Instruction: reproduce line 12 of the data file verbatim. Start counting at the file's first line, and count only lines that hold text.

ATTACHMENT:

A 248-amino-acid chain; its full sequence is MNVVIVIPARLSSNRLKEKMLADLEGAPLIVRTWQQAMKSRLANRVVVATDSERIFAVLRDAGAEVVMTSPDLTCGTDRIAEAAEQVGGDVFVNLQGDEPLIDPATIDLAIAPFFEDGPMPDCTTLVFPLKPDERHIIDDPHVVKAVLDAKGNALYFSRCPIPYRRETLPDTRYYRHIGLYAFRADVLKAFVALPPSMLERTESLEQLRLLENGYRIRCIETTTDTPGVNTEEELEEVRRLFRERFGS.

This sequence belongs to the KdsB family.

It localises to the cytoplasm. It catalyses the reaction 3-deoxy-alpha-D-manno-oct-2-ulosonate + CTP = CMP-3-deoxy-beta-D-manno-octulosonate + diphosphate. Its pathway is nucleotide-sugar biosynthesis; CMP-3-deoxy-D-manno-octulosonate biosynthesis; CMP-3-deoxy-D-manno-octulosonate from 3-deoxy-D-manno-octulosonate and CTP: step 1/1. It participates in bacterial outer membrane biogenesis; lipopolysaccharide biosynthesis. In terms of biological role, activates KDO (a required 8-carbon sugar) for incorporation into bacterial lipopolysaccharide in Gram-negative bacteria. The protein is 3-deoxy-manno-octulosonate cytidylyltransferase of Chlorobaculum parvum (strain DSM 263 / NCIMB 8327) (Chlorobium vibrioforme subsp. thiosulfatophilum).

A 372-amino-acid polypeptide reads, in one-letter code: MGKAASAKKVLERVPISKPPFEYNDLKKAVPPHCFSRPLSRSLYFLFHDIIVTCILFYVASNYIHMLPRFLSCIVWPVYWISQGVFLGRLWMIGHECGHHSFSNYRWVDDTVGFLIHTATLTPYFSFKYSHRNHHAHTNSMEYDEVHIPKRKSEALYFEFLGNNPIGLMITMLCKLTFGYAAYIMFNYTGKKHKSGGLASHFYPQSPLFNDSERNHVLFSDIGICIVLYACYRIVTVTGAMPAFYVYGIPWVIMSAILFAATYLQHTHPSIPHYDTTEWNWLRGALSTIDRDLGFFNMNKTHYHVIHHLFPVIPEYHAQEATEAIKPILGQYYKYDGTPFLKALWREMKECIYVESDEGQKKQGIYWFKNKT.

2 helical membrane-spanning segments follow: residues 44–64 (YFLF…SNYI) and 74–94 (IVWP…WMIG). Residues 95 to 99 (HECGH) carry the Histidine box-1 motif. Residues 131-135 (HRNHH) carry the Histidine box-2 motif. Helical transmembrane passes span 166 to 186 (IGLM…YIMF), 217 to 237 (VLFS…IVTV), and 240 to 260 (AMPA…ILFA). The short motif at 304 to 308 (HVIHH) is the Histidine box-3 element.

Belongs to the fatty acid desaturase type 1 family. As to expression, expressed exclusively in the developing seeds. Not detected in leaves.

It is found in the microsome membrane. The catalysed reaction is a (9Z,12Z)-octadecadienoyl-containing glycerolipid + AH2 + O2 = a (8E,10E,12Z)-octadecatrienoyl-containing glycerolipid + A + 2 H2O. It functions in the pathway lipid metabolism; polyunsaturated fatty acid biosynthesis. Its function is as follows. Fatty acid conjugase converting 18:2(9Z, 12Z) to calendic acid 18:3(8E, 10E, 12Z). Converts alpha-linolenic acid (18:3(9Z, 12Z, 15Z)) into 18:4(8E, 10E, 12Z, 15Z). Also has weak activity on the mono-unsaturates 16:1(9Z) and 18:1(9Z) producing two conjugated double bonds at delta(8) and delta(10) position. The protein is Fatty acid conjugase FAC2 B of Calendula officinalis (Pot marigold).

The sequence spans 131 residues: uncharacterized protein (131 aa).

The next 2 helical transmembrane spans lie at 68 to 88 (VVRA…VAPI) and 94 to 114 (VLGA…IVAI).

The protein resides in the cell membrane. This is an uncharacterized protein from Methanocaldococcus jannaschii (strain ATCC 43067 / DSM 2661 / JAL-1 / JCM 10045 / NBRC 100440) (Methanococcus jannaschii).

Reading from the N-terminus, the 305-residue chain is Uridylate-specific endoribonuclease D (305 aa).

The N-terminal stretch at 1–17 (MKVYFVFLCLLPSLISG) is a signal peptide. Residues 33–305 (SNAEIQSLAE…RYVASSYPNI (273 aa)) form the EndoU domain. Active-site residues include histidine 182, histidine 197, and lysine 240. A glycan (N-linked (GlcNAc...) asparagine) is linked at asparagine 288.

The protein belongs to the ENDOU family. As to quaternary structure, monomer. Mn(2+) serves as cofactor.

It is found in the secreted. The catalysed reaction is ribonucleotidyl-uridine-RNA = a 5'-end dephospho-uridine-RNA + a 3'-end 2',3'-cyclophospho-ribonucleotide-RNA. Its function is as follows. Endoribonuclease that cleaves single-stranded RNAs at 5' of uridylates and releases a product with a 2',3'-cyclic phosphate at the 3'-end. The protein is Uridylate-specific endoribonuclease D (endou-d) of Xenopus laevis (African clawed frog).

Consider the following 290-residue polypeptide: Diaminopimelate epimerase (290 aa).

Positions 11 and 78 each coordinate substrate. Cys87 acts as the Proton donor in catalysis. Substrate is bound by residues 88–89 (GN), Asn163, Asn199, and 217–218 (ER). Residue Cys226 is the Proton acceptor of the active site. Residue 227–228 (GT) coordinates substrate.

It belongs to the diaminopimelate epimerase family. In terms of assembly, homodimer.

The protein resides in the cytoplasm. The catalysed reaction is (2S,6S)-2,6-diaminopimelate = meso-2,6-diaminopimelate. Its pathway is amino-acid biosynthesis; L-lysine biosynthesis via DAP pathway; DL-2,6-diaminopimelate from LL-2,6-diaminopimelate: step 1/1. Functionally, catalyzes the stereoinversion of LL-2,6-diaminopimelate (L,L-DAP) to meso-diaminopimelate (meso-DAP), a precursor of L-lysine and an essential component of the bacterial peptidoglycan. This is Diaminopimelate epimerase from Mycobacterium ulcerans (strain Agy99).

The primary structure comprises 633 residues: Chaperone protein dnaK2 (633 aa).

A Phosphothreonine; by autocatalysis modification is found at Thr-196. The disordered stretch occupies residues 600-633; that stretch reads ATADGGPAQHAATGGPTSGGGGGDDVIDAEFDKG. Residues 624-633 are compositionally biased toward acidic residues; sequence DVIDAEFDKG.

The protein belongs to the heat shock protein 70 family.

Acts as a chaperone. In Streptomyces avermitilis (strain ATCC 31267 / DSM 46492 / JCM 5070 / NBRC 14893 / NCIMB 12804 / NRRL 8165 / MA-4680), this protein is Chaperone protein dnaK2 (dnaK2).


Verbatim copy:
The N-terminal stretch at 1–17 (MKVYFVFLCLLPSLISG) is a signal peptide. Residues 33–305 (SNAEIQSLAE…RYVASSYPNI (273 aa)) form the EndoU domain. Active-site residues include histidine 182, histidine 197, and lysine 240. A glycan (N-linked (GlcNAc...) asparagine) is linked at asparagine 288.